While tumor volume and Gleason scores are the best available prognostic indicators for prostate cancer, contemporary predictive methods are unable to identify which men with Gleason scores of 7 have clinically insignificant tumors that will not progress and which men will develop highly aggressive prostate cancer. Our objective was to evaluate potential environmental determinants of significant prostate cancer. Subjects were patients identified from a university-based hospital and tertiary cancer center who had undergone radical prostatectomy for prostate cancer. Cases were 103 patients whose tumor volumes were </=0.5 ml. The comparison group was comprised of 225 men with larger-volume disease or with histologic evidence of extracapsular extension but without lymph node involvement. The matching criteria were ethnicity, age at diagnosis (+/-5 years), and date of diagnosis (+/-1 year). Epidemiologic data, current weight, and height were obtained. The comparison group was significantly more likely than cases to be current smokers (7.6% vs. 3.9%) and to report more pack-years smoked (30.1 vs. 23.0 years, p = 0.06). Cases tended to weigh less (85.2 vs. 87.1 kg, p = 0.1) and have lower body mass indices (26.8 vs. 27.6, p = 0.07). A similar trend was evident for weight at age 40 (79 vs. 81 kg). Cases reported a mean weight gain of 4.9 kg compared with 6. 6 kg in the comparison subjects (p = 0.05) between the ages of 25 and 40. There was no significant difference in weight gain from age 40 to current age. Cases were more likely to report having prostate cancer screening (90% vs. 80%, p = 0.02). Cases with Gleason scores </=7 (3 + 4, with 3 being the dominant grade) were younger at diagnosis than those with scores of 7 (4 + 3, with 4 being the dominant grade), were more likely (93%) to have had prostate screening, were less likely to be current smokers (4%), reported the fewest pack-years smoked (21.5 vs. 28.6 years for high-score cases and 30.1 for comparison subjects), and had the lowest average weight gain from ages 25 to 40 (4.62 vs. 6.31 kg for high-score cases). Weight gain in early adulthood and smoking thus appear to be important predictors of virulent prostate cancer. Our data also suggest that prior screening is associated with diagnosis of lower-volume and lower-score disease.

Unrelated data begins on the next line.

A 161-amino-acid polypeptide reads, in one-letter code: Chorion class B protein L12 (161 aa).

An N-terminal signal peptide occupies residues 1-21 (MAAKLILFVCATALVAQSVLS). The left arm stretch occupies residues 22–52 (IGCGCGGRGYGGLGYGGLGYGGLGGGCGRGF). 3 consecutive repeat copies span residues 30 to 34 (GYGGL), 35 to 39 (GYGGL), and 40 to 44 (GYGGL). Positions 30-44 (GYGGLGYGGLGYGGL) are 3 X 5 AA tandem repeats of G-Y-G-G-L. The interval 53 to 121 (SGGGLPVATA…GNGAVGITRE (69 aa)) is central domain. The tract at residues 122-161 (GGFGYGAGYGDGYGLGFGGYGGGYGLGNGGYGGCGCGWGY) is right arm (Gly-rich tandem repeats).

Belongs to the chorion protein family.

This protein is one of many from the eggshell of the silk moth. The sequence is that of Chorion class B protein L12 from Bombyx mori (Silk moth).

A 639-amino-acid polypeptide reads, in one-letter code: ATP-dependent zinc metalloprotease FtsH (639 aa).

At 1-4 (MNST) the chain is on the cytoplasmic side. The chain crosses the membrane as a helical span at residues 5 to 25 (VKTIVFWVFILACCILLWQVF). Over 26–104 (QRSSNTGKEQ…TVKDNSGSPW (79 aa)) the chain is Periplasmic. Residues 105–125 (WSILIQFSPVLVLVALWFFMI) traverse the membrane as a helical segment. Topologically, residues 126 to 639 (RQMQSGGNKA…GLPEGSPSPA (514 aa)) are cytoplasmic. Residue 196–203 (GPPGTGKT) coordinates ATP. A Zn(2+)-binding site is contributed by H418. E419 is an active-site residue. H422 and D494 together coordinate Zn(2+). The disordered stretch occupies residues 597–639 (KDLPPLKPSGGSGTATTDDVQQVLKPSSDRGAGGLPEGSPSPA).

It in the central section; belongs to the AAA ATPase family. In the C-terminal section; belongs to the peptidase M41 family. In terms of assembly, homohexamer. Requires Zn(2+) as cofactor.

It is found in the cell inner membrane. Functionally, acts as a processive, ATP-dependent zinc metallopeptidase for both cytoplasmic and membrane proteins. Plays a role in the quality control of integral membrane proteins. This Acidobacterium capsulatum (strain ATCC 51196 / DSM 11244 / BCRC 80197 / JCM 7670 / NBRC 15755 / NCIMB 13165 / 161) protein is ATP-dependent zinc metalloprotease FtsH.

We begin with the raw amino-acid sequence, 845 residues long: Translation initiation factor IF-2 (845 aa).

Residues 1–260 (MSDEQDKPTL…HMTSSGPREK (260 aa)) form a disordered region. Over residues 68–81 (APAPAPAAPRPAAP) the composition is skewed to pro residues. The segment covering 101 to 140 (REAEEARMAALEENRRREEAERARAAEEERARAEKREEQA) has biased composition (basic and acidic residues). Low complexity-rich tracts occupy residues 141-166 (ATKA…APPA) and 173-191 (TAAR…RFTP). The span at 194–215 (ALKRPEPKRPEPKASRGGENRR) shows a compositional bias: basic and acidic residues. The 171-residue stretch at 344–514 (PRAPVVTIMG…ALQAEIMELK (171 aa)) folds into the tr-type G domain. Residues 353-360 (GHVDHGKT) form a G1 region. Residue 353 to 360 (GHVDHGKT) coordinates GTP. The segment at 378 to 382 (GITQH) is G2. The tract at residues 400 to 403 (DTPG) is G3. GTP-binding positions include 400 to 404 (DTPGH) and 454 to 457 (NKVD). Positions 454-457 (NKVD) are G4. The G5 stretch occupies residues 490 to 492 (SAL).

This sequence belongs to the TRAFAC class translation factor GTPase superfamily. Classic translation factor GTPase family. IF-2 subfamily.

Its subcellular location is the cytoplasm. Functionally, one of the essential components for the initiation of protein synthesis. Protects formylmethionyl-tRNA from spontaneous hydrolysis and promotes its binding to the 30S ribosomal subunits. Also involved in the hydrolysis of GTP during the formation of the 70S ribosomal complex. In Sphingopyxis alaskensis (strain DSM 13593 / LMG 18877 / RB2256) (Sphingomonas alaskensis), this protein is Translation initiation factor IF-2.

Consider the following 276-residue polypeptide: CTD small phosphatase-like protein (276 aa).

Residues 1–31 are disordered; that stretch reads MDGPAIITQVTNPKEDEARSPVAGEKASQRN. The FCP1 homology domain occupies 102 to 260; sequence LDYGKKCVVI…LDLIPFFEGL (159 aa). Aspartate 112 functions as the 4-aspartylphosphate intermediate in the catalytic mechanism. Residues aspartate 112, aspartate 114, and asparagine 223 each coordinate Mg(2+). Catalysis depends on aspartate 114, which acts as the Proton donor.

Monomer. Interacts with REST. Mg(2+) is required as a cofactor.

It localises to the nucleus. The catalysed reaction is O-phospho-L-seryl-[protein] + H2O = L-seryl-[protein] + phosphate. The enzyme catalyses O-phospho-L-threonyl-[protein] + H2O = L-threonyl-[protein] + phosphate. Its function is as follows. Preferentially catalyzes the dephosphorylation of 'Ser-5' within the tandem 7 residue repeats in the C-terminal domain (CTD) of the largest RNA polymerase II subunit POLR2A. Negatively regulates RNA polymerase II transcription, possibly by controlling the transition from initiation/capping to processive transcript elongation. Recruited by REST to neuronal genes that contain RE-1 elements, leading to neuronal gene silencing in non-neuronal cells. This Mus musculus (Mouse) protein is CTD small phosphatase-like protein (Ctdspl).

Copyright 2000 Wiley-Liss, Inc.